The Viritech Apricale: Britain's own hydrogen-powered hypercar
Suggestively-named UK company Viritech has announced that it's making an altogether different kind of male enhancement supplement than we'd have expected, in the form of a hydrogen-powered hypercar called the Apricale.
Viritech, which is moving into a new engineering facility at Horiba-MIRA in the British Midlands, plans to make hydrogen powertrains its core business, across a bunch of industries including aerospace, marine, energy, road and rail freight. The Apricale is one of three showpieces it's building in small numbers to demonstrate and draw attention to its capabilities.
It certainly looks like it'll draw some attention – although mind you, this would have to rank as one of the more conservative zero-emissions hypercar designs we've seen. In no way does it scream "HEY EVERYONE LOOK I'M A HYDROGEN CAR," and that's a refreshing change, even if it might end up being a tad anonymous parked out the front of a Monte Carlo hotel.
While not much has been released about the Apricale's powertrain, Autocar is suggesting a peak power around 1,100 hp, presumably out of a large fuel cell, buffer battery and AWD electric powertrain.
Viritech's secret sauce, which it plans to prove in the Apricale, is its structural pressure vessels. Essentially, the company says it's building a super-lightweight graphene composite monocoque frame for the car that incorporates hydrogen storage the way many battery-electric vehicles now incorporate their battery packs. The benefits: super-tidy packaging without great big cylinders to plan around, and a significant weight reduction as compared to cars with bolt-on hydrogen cylinders.
The range of the car is as yet unknown, but it's fair to expect it'll be huge compared to battery-electrics. The only other hydrogen hypercar we've seen thus far, the eye-popping Hyperion XP-1, promises more than 1,000 miles (1,600 km) on a tank. As we mused when we wrote about that one, you'll probably want long ranges as an early adopter of hydrogen; you can't charge it at home like a battery car, and there are currently just 14 hydrogen fuel stations in all of the UK.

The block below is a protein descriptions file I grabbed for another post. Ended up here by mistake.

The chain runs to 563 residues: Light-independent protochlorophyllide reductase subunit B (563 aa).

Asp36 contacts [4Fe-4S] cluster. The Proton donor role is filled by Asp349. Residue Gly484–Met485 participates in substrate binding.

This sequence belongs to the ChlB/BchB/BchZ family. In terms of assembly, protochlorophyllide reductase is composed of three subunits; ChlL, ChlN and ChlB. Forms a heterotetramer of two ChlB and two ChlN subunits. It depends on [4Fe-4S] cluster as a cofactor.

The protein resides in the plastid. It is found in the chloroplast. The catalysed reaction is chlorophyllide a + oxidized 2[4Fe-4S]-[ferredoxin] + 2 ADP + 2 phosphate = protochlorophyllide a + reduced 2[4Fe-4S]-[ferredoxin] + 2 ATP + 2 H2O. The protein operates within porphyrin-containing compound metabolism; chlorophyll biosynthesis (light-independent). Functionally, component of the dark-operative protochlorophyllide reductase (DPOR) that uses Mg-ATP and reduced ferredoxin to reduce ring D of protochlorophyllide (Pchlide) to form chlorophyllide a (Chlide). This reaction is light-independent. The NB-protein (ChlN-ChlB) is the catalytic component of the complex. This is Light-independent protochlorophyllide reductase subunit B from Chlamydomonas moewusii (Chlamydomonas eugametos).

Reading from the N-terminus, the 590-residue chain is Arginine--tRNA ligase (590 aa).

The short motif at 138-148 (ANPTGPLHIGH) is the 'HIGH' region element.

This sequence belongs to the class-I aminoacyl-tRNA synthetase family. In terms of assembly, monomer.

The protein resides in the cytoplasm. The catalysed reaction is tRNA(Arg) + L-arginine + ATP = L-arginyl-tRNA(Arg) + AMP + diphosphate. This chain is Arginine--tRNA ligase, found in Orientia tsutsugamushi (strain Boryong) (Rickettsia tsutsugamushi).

Viritech says it's going to develop the Apricale over the next 18 months, with a limited production run of 25 cars beginning in early 2023. The company is also working on "reference designs" a family-style SUV called the Tellurio, as well as a heavy-haul truck called the Jovian. Long-haul trucking is likely a better market for the company, since batteries won't be able to handle super-long distance trucking as well as hydrogen, even if they're clearly superior right now for the vast majority of passenger car use cases.
The new engineering center's location may prove valuable here; among many OEMs and tier one suppliers at the Mira Technology Park is the new facility for Israeli company REE, which makes super-flat electric vehicle chassis and wheel modules with a dizzying range of performance, function and specification options.
REE has just signed a joint chassis design deal with Toyota's Hino trucking subsidiary, as well as partnership deals across a range of different component suppliers. If Viritech's structural hydrogen powertrain design is the real deal, it'd certainly seem like an opportunity to develop a super-flat hydrogen-powered chassis that could extend REE's extraordinarily versatile platform into markets that will need the long-range capabilities offered by hydrogen.
Viritech also says it's working on reference designs for hydrogen fuel stations, portable, modular hydrogen generators, and even a zero-emissions hydrogen-powered helicopter. That's a particularly interesting idea, because such a thing could offer mission capabilities outside the range of what the new generation of eVTOLs can deliver: heavy lift might be possible, for example, as well as long duration missions involving a lot of hovering, which would chew through the battery-powered, small-rotor eVTOLs' energy reserves way too quickly.
Either way, the Apricale is a spunky looking piece of unobtanium for the ultra-rich, but the structural storage tech behind it has the chance to make some real impact over the coming years. One to watch.